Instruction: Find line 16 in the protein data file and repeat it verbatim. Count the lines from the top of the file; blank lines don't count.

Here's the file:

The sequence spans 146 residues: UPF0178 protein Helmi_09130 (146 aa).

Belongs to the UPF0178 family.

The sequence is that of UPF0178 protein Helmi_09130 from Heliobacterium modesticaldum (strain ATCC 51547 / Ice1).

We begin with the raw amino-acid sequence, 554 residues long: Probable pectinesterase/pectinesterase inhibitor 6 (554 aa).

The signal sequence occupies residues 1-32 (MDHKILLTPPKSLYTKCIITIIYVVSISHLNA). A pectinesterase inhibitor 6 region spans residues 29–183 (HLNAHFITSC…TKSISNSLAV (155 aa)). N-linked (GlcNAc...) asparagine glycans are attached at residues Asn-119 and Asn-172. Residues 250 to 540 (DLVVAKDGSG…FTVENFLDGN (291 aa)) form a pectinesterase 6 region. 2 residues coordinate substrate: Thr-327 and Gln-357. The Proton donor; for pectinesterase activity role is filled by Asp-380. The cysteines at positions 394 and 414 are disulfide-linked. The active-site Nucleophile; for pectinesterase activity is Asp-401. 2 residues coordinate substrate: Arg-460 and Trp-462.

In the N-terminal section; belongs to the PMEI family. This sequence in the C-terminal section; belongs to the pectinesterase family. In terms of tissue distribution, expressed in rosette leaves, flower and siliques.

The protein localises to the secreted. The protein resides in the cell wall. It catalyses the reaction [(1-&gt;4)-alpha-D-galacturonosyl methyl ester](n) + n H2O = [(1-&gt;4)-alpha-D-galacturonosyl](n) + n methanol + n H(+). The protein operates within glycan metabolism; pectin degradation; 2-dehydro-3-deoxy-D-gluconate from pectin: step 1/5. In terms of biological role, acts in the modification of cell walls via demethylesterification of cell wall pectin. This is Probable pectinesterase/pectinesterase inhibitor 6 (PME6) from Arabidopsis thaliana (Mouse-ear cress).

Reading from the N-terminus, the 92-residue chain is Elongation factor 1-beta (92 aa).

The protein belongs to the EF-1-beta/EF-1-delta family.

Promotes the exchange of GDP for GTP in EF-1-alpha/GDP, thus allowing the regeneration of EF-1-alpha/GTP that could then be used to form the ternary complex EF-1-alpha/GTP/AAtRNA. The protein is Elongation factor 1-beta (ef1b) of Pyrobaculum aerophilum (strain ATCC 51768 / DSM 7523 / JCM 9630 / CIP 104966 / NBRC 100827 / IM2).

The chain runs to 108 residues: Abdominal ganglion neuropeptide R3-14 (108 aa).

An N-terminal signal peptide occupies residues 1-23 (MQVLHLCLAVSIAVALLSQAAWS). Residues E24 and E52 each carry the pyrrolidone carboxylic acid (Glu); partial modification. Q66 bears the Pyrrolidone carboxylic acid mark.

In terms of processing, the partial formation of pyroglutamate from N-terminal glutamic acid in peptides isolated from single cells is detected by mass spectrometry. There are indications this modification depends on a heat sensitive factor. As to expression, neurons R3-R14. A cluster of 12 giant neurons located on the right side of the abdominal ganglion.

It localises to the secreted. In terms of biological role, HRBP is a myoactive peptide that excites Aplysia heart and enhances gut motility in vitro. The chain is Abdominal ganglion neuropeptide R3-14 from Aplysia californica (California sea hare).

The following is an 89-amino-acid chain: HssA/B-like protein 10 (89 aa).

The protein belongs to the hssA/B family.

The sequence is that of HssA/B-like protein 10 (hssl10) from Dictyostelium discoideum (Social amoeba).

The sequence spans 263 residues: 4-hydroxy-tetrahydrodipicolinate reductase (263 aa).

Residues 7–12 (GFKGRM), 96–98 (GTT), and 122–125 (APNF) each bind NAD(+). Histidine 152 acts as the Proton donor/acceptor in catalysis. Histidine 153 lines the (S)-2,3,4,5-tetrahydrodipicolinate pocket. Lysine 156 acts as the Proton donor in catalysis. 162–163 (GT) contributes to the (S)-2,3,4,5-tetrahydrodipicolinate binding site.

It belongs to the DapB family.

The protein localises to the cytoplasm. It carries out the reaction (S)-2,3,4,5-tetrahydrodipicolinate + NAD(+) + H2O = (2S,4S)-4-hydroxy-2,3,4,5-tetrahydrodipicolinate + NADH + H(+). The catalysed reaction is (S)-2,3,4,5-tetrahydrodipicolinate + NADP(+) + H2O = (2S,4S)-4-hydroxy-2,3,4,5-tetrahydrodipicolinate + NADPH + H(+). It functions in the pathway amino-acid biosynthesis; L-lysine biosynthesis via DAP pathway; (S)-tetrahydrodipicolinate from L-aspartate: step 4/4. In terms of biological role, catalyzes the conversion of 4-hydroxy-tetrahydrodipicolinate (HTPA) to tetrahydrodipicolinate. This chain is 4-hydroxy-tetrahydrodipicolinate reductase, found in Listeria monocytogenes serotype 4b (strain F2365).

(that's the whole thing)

The protein belongs to the hssA/B family.